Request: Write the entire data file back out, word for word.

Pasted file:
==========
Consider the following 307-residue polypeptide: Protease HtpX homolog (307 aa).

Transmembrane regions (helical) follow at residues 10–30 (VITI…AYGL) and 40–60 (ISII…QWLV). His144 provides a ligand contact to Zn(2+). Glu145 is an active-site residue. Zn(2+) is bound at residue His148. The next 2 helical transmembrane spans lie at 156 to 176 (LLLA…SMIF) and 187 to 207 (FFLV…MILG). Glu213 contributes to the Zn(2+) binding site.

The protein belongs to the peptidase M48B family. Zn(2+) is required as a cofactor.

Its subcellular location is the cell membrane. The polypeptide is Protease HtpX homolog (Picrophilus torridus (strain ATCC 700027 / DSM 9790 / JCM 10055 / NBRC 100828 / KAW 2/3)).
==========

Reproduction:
Consider the following 307-residue polypeptide: Protease HtpX homolog (307 aa).

Transmembrane regions (helical) follow at residues 10–30 (VITI…AYGL) and 40–60 (ISII…QWLV). His144 provides a ligand contact to Zn(2+). Glu145 is an active-site residue. Zn(2+) is bound at residue His148. The next 2 helical transmembrane spans lie at 156 to 176 (LLLA…SMIF) and 187 to 207 (FFLV…MILG). Glu213 contributes to the Zn(2+) binding site.

The protein belongs to the peptidase M48B family. Zn(2+) is required as a cofactor.

Its subcellular location is the cell membrane. The polypeptide is Protease HtpX homolog (Picrophilus torridus (strain ATCC 700027 / DSM 9790 / JCM 10055 / NBRC 100828 / KAW 2/3)).